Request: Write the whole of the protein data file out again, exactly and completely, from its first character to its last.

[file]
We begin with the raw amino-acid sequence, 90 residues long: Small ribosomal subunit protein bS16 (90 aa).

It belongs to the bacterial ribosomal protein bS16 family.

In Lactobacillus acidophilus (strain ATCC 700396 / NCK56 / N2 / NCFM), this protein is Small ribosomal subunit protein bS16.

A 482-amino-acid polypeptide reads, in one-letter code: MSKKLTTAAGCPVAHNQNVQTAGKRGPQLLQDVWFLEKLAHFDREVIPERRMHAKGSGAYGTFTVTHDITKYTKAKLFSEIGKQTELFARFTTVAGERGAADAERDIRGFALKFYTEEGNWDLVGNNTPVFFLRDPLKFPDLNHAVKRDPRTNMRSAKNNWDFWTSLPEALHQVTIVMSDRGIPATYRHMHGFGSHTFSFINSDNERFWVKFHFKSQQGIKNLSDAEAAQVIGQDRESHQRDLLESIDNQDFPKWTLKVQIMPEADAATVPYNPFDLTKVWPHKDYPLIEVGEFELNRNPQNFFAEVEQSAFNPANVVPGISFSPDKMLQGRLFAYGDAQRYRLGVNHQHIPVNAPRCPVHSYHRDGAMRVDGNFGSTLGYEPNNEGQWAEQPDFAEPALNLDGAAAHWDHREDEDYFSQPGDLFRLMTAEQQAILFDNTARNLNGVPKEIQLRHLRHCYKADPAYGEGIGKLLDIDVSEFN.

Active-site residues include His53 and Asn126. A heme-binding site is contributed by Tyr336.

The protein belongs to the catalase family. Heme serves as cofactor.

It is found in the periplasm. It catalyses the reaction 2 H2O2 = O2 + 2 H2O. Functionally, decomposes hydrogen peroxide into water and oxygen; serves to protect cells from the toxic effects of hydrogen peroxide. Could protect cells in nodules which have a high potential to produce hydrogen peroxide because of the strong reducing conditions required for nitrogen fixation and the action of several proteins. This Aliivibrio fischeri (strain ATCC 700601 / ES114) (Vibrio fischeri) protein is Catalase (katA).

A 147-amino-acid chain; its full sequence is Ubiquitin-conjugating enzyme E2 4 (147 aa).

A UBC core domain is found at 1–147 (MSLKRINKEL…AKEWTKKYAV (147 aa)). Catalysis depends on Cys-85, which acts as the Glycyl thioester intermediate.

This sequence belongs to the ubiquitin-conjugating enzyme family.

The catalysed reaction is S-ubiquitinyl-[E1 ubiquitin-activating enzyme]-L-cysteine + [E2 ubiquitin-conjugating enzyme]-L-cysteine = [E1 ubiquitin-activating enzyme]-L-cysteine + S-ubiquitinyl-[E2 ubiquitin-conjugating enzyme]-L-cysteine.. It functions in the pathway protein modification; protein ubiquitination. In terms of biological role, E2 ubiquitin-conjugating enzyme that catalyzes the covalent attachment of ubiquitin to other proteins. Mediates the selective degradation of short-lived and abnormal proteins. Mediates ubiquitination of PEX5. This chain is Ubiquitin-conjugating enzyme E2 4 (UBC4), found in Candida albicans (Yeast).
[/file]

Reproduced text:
We begin with the raw amino-acid sequence, 90 residues long: Small ribosomal subunit protein bS16 (90 aa).

It belongs to the bacterial ribosomal protein bS16 family.

In Lactobacillus acidophilus (strain ATCC 700396 / NCK56 / N2 / NCFM), this protein is Small ribosomal subunit protein bS16.

A 482-amino-acid polypeptide reads, in one-letter code: MSKKLTTAAGCPVAHNQNVQTAGKRGPQLLQDVWFLEKLAHFDREVIPERRMHAKGSGAYGTFTVTHDITKYTKAKLFSEIGKQTELFARFTTVAGERGAADAERDIRGFALKFYTEEGNWDLVGNNTPVFFLRDPLKFPDLNHAVKRDPRTNMRSAKNNWDFWTSLPEALHQVTIVMSDRGIPATYRHMHGFGSHTFSFINSDNERFWVKFHFKSQQGIKNLSDAEAAQVIGQDRESHQRDLLESIDNQDFPKWTLKVQIMPEADAATVPYNPFDLTKVWPHKDYPLIEVGEFELNRNPQNFFAEVEQSAFNPANVVPGISFSPDKMLQGRLFAYGDAQRYRLGVNHQHIPVNAPRCPVHSYHRDGAMRVDGNFGSTLGYEPNNEGQWAEQPDFAEPALNLDGAAAHWDHREDEDYFSQPGDLFRLMTAEQQAILFDNTARNLNGVPKEIQLRHLRHCYKADPAYGEGIGKLLDIDVSEFN.

Active-site residues include His53 and Asn126. A heme-binding site is contributed by Tyr336.

The protein belongs to the catalase family. Heme serves as cofactor.

It is found in the periplasm. It catalyses the reaction 2 H2O2 = O2 + 2 H2O. Functionally, decomposes hydrogen peroxide into water and oxygen; serves to protect cells from the toxic effects of hydrogen peroxide. Could protect cells in nodules which have a high potential to produce hydrogen peroxide because of the strong reducing conditions required for nitrogen fixation and the action of several proteins. This Aliivibrio fischeri (strain ATCC 700601 / ES114) (Vibrio fischeri) protein is Catalase (katA).

A 147-amino-acid chain; its full sequence is Ubiquitin-conjugating enzyme E2 4 (147 aa).

A UBC core domain is found at 1–147 (MSLKRINKEL…AKEWTKKYAV (147 aa)). Catalysis depends on Cys-85, which acts as the Glycyl thioester intermediate.

This sequence belongs to the ubiquitin-conjugating enzyme family.

The catalysed reaction is S-ubiquitinyl-[E1 ubiquitin-activating enzyme]-L-cysteine + [E2 ubiquitin-conjugating enzyme]-L-cysteine = [E1 ubiquitin-activating enzyme]-L-cysteine + S-ubiquitinyl-[E2 ubiquitin-conjugating enzyme]-L-cysteine.. It functions in the pathway protein modification; protein ubiquitination. In terms of biological role, E2 ubiquitin-conjugating enzyme that catalyzes the covalent attachment of ubiquitin to other proteins. Mediates the selective degradation of short-lived and abnormal proteins. Mediates ubiquitination of PEX5. This chain is Ubiquitin-conjugating enzyme E2 4 (UBC4), found in Candida albicans (Yeast).